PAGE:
The "Shrines and Temples of Nikko" refer to the Toshogu and Futarasan-jinja shrines and the Rinnoji temple as well as their surroundings.
Toshogu is where Ieyasu Tokugawa (ruling from 1603 to 1605) is enshrined; he was the first shogun of the Edo Shogunate, which flourished between the 17th and 19th centuries. As many as 127,000 craftsmen were involved in constructing the shrine, using the highest level of technology available at the time. The two-story "Yomei-mon Gate", decorated with brilliant colors and over 500 sculptures, is particularly famous. It is also called "Higurashi-mon (sunset gate)", because people spend all day long gazing at its beauty.
If you pass under Yomei-mon, turn right and enter the avenue leading to the shrine at the back, you will see the "Sleeping Cat" overhead, a national treasure created by legendary master Hidari Jingoro. The story behind the carving is that the cat was to ward off mice, because it is situated near the gate leading to the grave of Ieyasu. In the "Shinkyusha (sacred stable)" for the horses serving God, there is a series of 8 carved boards on which the life of a monkey is illustrated, from birth to pregnancy, caricaturing human life. One of the sculptures, the "Three Monkeys", is famous throughout the world for the "see no evil, hear no evil and speak no evil" poses. The carved monkeys covering their eyes, ears and mouth, respectively, were inspired by the Buddhist teaching that if we do not hear, see or speak evil, we ourselves shall be spared from evil, and the theme was chosen here in the belief that the monkeys would protect the horses from disease. In addition to these carvings, there is also one of an elephant, purely from imagination, in a temple called "Kamijinko".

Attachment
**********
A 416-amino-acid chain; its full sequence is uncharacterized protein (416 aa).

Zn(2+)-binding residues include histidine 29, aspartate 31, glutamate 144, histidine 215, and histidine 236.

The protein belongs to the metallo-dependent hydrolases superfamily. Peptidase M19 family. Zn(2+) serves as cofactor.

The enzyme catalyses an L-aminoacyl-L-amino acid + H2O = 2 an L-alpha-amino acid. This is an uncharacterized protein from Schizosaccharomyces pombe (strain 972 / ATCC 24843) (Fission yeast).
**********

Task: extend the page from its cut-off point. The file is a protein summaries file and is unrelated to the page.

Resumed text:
The "Shinkyo Bridge" acts as a gateway to the shrines and temples of Nikko and is one of the three most unusual bridges in Japan. According to legend, when a certain saint tried to cross the rapids of the Daiyagawa River, two snakes formed a bridge for him to walk across. The arch-shaped bridge covered in vermillion lacquer supported by stone piers is most attractive in the fall when the mountain trees are a dazzling red and yellow.
Some must-see sights in Futarasan-jinja include the vermillion lacquered shrine pavilion and the "Bakedoro (haunted garden lantern)" next to it. The lantern is rumored to change into a spooky shape when lit at night, and it still bears the scars from numerous sword strikes made by startled samurai warriors. Rinnoji is one of the temples representing the Tendai School of Buddhism along with Hieizan Enryakuji (Otsu City, Shiga prefecture) and Kaneiji (Taito-ku, Tokyo). A gold leaf wooden Buddha, 8.5 meters high, is enshrined within the main hall.
Access: By the Tobu-Nikko Line for 1 hour and 50 minutes from Asakusa Station (Tokyo) to Tobu-Nikko Station. There are hourly rapid trains between Asakusa and Nikko, which take about two hours and cost 1,320 yen one way. Tobu is offering various free passes, which include the round trip from Tokyo to Nikko and unlimited use of buses in the Nikko area. The Japan Rail Pass is not valid on Tobu trains.
By Japan Railways (JR) (for Japan Rail Pass holders)
Take the JR Tohoku Shinkansen (from Tokyo or Ueno Station) to Utsunomiya Station and transfer to the JR Nikko Line. With a good connection at Utsunomiya, the one way trip takes about 100 minutes. Due to its high cost (about 5000 yen one way), this option is probably only attractive to holders of the Japan Rail Pass.
JNTO Travel Trips - Nikko (PDF)